Left: death strip, photo taken at Bethaniendamm, Berlin - 1986. ©Thierry Noir. Right: Waldemarbrücke over the drained Luisenstädtische Kanal. Former border between East- and West Berlin. November 2012. No © needed. Photo by Joep de VisserSouth from the Waldemarbrücke, West Berlin was in charge of its. After the erection of the Wall in 1961, the Waldemarbrücke till the Spree, the former canal was part of GDR’s Todesstreife (death strip) – the goldfish were taken out the Engelbecken before it dried up and became 1300sq.m. square between the walls, with a Wachtturm next to the former Elisabeth-Brücke (connecting nowadays the Engeldamm with the Bethaniendamm). Another Wachtturm was located at the Melchiorbrücke.
A more light-hearted side effect of the Wall is the construction of the Baumhaus an der Mauer. A small parcel on the Western side of the wall turned out still to be GDR’s soil. Osman Kalin (born 1923) started to grow vegetables and build garden house in 1983. Kalin and his Baumhaus succeeded in their struggles against many authorities – up till now.

The southern of the Waldemarbrücke, which was Kreuzberg’s part, 3700 trees were planted between 1951 and 1955. The Wassertorplatz enjoyed popularity as a sportsfield where running games were hold, till a Verkehrskindergarten (traffic children playground) was finished in 1955. planned to build a highed carway over the former canal, where an interchange should have come at the Oranienplatz. Luckily, plan’s were changed in 1965. For the Internationale Bauausstellung (international building exhibition) of 1984, West Berlin’s part of the drained canal was turned into a park after Barth’s original design. Many smaller developments followed – such as the erection of the Drachenbrunnen (Dragons fountains) on the Oranienplatz in 1986.

Drachenbrunnen at the Oranienplatz, Berlin - November 2012. No © needed. Photo by Joep de Visser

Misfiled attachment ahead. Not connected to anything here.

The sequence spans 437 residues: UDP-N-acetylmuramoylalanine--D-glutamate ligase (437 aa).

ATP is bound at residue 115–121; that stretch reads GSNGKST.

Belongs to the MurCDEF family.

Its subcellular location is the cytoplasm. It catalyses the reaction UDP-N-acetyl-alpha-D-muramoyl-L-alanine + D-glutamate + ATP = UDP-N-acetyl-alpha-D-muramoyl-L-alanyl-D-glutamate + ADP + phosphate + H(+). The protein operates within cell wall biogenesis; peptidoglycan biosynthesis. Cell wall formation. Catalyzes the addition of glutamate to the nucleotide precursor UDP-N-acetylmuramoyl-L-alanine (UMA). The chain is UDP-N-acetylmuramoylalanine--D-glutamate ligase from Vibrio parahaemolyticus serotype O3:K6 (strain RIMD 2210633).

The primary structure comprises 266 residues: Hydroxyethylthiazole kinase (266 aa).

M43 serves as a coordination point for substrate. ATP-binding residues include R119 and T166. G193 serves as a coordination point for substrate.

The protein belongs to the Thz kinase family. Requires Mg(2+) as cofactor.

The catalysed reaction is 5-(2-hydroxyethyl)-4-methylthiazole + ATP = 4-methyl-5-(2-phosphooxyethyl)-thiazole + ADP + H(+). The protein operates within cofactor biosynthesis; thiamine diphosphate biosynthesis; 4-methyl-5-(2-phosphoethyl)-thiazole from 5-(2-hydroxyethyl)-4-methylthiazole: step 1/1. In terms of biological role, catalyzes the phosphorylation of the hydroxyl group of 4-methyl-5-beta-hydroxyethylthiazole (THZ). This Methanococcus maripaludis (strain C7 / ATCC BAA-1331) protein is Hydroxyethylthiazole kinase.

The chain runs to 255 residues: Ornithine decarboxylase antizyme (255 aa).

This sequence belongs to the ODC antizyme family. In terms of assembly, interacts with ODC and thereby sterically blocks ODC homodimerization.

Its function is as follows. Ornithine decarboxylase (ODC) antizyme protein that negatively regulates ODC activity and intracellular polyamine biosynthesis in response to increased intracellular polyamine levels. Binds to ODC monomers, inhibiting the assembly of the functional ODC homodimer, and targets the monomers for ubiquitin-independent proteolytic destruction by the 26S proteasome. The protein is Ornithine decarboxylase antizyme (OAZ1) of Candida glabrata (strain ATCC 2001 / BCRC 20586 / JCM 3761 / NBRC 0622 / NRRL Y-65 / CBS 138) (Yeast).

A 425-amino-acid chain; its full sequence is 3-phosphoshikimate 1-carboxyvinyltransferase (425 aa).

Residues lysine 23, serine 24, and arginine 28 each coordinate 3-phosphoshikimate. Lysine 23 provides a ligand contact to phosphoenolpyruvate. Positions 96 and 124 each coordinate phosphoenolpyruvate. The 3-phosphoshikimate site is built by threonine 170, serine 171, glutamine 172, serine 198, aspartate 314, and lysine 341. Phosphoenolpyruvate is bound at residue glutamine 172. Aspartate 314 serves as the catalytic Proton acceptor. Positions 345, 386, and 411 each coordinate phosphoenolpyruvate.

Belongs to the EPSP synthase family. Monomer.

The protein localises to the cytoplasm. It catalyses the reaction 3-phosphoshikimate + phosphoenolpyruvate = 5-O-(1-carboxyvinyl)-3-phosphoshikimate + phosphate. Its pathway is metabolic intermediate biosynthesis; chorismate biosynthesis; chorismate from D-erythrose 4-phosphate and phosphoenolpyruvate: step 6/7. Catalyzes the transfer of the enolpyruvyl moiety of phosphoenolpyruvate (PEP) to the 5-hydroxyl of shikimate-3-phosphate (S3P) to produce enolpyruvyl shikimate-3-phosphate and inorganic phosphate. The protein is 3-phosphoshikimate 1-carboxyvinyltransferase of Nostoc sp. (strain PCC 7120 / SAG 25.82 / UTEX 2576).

After the Fall, Barth’s design from 1926 was found back underneath the dug out Todesstreife. The first lime trees and rose plants were planted on the former death strip in 1991 already. The site next to the Engelbecken was occupied by a caravan camp, which was removed in the summer of 1993. Then, the immergrüne Garten (always green garden) was opened between the Engelbecken and the Adalbertbrücke – followed by the Rosengarten between the Engelbecken and the Waldemarbrücke. At the Engelbecken, the former inland harbour was succesfully dug out – but further development was put on a hold. In 2006 – the ‘Indian garden’ with its fountains and flowers – but without the palm trees – made its first reconstructions. An café was added on the Engelsbecken’s northside. The park between the Adalbertbrücke and Melchiorstraße was renovated in 2006 – the part between the Melchiorstraße and Köpenickerstraße followed two years later. In the former West, a big scaled renovation of the Oranienplatz took place in 2005. Since 2007, discussion is going on whether and how to renovate the park furthermore – up till the Waldemarbrücke. Walking through the drained Luisenstädtische Kanal gives a thrill with its 160 years of history – which is still in progress!

For walking through the former Luisenstädtische Kanal, go to U-Prinzenstraße, walk through the Böcklerpark (former Urbahnhafen) and turn left to cross the Böcklerstraße.
To see the Baumhaus an der Mauer, take a look on your right when you cross the Melchiorbrücke.

Recommanded book: Klaus Duntze, Der Luisenstädtische Kanal (Berlin 2011)